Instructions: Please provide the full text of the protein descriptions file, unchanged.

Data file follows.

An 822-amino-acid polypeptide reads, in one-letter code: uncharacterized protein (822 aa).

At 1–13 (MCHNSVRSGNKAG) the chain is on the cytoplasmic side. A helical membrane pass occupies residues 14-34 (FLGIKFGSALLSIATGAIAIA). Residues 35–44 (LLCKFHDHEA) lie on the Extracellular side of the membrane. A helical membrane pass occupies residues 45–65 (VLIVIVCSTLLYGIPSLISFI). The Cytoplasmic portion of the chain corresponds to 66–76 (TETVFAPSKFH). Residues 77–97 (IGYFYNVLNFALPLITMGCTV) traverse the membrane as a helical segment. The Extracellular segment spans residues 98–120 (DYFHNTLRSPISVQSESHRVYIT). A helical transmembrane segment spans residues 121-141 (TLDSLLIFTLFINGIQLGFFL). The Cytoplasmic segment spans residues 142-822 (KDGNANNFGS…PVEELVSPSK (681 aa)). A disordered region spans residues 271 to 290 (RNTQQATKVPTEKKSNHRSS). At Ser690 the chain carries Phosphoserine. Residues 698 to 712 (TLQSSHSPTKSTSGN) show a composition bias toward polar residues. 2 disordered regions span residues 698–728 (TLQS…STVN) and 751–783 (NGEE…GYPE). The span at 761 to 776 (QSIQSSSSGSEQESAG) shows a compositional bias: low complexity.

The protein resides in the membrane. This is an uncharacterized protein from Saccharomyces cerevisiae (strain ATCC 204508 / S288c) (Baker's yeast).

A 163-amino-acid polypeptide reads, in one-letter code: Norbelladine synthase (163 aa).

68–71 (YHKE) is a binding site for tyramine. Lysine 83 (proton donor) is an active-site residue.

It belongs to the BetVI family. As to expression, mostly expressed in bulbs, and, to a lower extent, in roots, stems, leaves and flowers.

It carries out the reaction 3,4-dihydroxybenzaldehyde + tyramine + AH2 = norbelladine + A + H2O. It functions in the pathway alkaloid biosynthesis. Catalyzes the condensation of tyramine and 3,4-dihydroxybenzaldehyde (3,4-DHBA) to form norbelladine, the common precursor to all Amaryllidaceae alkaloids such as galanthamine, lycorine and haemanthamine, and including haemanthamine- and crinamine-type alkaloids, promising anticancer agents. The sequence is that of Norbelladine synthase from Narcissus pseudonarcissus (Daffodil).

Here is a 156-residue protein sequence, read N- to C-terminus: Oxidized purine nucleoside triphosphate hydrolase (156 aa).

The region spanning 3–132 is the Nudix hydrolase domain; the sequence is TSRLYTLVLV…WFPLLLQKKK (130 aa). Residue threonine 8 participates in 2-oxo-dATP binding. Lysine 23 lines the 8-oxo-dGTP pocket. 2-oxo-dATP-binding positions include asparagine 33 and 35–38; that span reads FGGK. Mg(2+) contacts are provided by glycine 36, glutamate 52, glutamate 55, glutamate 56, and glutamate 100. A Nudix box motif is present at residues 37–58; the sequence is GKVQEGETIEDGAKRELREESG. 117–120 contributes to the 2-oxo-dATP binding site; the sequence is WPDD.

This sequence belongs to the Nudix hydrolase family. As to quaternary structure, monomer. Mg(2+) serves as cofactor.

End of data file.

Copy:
An 822-amino-acid polypeptide reads, in one-letter code: uncharacterized protein (822 aa).

At 1–13 (MCHNSVRSGNKAG) the chain is on the cytoplasmic side. A helical membrane pass occupies residues 14-34 (FLGIKFGSALLSIATGAIAIA). Residues 35–44 (LLCKFHDHEA) lie on the Extracellular side of the membrane. A helical membrane pass occupies residues 45–65 (VLIVIVCSTLLYGIPSLISFI). The Cytoplasmic portion of the chain corresponds to 66–76 (TETVFAPSKFH). Residues 77–97 (IGYFYNVLNFALPLITMGCTV) traverse the membrane as a helical segment. The Extracellular segment spans residues 98–120 (DYFHNTLRSPISVQSESHRVYIT). A helical transmembrane segment spans residues 121-141 (TLDSLLIFTLFINGIQLGFFL). The Cytoplasmic segment spans residues 142-822 (KDGNANNFGS…PVEELVSPSK (681 aa)). A disordered region spans residues 271 to 290 (RNTQQATKVPTEKKSNHRSS). At Ser690 the chain carries Phosphoserine. Residues 698 to 712 (TLQSSHSPTKSTSGN) show a composition bias toward polar residues. 2 disordered regions span residues 698–728 (TLQS…STVN) and 751–783 (NGEE…GYPE). The span at 761 to 776 (QSIQSSSSGSEQESAG) shows a compositional bias: low complexity.

The protein resides in the membrane. This is an uncharacterized protein from Saccharomyces cerevisiae (strain ATCC 204508 / S288c) (Baker's yeast).

A 163-amino-acid polypeptide reads, in one-letter code: Norbelladine synthase (163 aa).

68–71 (YHKE) is a binding site for tyramine. Lysine 83 (proton donor) is an active-site residue.

It belongs to the BetVI family. As to expression, mostly expressed in bulbs, and, to a lower extent, in roots, stems, leaves and flowers.

It carries out the reaction 3,4-dihydroxybenzaldehyde + tyramine + AH2 = norbelladine + A + H2O. It functions in the pathway alkaloid biosynthesis. Catalyzes the condensation of tyramine and 3,4-dihydroxybenzaldehyde (3,4-DHBA) to form norbelladine, the common precursor to all Amaryllidaceae alkaloids such as galanthamine, lycorine and haemanthamine, and including haemanthamine- and crinamine-type alkaloids, promising anticancer agents. The sequence is that of Norbelladine synthase from Narcissus pseudonarcissus (Daffodil).

Here is a 156-residue protein sequence, read N- to C-terminus: Oxidized purine nucleoside triphosphate hydrolase (156 aa).

The region spanning 3–132 is the Nudix hydrolase domain; the sequence is TSRLYTLVLV…WFPLLLQKKK (130 aa). Residue threonine 8 participates in 2-oxo-dATP binding. Lysine 23 lines the 8-oxo-dGTP pocket. 2-oxo-dATP-binding positions include asparagine 33 and 35–38; that span reads FGGK. Mg(2+) contacts are provided by glycine 36, glutamate 52, glutamate 55, glutamate 56, and glutamate 100. A Nudix box motif is present at residues 37–58; the sequence is GKVQEGETIEDGAKRELREESG. 117–120 contributes to the 2-oxo-dATP binding site; the sequence is WPDD.

This sequence belongs to the Nudix hydrolase family. As to quaternary structure, monomer. Mg(2+) serves as cofactor.